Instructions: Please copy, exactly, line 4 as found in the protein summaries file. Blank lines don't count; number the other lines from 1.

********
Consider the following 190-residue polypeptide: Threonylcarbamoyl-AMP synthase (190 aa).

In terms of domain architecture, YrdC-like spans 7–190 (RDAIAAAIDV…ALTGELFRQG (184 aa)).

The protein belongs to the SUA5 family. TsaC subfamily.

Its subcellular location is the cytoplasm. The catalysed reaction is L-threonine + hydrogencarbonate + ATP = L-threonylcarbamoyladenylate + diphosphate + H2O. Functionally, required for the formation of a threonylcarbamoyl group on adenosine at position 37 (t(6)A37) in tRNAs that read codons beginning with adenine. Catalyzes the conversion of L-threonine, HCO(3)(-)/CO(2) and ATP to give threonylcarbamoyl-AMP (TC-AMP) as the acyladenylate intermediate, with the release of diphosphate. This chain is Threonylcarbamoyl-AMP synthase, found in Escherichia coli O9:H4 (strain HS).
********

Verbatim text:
Its subcellular location is the cytoplasm. The catalysed reaction is L-threonine + hydrogencarbonate + ATP = L-threonylcarbamoyladenylate + diphosphate + H2O. Functionally, required for the formation of a threonylcarbamoyl group on adenosine at position 37 (t(6)A37) in tRNAs that read codons beginning with adenine. Catalyzes the conversion of L-threonine, HCO(3)(-)/CO(2) and ATP to give threonylcarbamoyl-AMP (TC-AMP) as the acyladenylate intermediate, with the release of diphosphate. This chain is Threonylcarbamoyl-AMP synthase, found in Escherichia coli O9:H4 (strain HS).